(9) I find that she does not have any extended family or friends in Nigeria who would be able to provide her with any kind of physical, emotional or practical support.
(10) She would have access to the resettlement funding provided by the UK government, which amounts to a payment of approximately £1,500.
Background Evidence
30. The current CPIN (Nigeria: Internal relocation 2021 -version 2) confirms that Nigeria is a large, relatively densely populated culturally and ethnically diverse country with a population estimated to be over 200 million. About half of the population live in urban areas with over 14 million inhabitants living in the mega city of Lagos and 3.5 million living in Abuja. The various Christian groups are dominant in the south of the country and Muslims are in the majority in the north.
31. Nigeria is home to one of the world’s largest populations living in extreme poverty, (CRS Nigeria: Current Issues and US Policy). About 40% of the population, amounting to 83 million people live below the poverty line. Nigeria’s economic growth is hindered due to corruption and security threats and reliance on oil, gas production and exports, which fluctuate in price. “The lack of job opportunities is at the core of the high poverty levels, regional inequality and social and political unrest” (world bank Nigeria overview). If employment is at 30% since the pandemic, unemployment has worsened and the government is anticipating 3.4 million job losses. Three quarters of the population are aged under 30 and the highest rates of unemployment are amongst 15- to 34-year-olds. The rate of unemployment among young people was 42.5%, up from 34.9%. The burden of unemployment is carried mostly by extended family networks.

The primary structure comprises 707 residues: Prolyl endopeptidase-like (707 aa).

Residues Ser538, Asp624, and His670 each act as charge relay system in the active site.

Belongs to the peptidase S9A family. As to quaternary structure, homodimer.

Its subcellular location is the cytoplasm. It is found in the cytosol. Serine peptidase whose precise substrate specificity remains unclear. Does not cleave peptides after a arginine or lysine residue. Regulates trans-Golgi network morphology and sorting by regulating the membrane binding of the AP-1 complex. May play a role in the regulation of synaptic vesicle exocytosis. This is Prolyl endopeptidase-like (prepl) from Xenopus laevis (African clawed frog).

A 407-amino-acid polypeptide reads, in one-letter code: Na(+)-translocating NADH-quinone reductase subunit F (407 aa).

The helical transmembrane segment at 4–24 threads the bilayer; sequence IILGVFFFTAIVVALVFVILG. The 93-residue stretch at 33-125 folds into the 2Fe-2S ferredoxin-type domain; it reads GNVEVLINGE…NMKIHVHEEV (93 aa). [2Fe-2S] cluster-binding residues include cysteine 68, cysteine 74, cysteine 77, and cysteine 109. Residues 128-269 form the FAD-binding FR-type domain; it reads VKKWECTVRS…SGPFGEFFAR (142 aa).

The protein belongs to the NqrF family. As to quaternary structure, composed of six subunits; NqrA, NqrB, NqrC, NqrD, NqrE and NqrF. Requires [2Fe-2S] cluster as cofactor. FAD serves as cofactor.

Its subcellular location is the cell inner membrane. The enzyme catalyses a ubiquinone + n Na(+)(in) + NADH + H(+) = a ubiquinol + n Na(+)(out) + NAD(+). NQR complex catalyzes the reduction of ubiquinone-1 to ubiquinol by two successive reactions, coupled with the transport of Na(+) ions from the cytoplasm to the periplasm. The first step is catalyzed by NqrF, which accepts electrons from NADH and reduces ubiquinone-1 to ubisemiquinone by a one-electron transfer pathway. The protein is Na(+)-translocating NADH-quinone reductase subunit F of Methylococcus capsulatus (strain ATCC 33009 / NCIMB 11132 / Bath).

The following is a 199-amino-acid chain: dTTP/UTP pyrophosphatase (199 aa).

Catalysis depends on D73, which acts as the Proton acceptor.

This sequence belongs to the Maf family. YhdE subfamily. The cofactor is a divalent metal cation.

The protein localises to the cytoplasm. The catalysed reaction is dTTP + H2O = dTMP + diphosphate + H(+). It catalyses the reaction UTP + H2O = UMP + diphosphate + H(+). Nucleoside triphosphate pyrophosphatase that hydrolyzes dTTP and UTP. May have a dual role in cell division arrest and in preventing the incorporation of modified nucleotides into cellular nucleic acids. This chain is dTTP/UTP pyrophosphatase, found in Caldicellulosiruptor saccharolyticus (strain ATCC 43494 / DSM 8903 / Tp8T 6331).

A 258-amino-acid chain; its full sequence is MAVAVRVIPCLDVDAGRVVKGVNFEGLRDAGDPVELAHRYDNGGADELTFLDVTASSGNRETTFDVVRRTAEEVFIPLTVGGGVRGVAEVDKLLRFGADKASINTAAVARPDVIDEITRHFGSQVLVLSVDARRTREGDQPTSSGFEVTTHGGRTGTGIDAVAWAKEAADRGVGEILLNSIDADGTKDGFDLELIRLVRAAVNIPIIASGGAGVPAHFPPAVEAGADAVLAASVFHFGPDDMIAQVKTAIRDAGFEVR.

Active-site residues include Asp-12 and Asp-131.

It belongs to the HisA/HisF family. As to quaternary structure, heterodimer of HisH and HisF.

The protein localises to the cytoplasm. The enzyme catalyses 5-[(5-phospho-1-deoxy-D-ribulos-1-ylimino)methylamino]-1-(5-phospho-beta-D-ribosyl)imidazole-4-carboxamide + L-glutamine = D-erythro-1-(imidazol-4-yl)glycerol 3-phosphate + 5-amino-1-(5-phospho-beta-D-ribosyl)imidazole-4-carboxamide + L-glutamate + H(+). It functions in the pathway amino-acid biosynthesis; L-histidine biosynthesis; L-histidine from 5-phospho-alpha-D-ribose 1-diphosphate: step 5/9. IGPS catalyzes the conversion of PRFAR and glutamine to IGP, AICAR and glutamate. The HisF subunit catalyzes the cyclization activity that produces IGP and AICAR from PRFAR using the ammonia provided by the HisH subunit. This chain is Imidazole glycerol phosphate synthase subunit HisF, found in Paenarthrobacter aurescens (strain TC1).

32. At 5.2.4 of the CPIN it is said:
“In general the burdens of aging, illness, underemployment and unemployment are carried mostly by extended family networks and the informal sector. Only civil servants and employees in the higher education system, state owned and partially state owned companies and medium sized and large international companies enjoy a certain level of social security”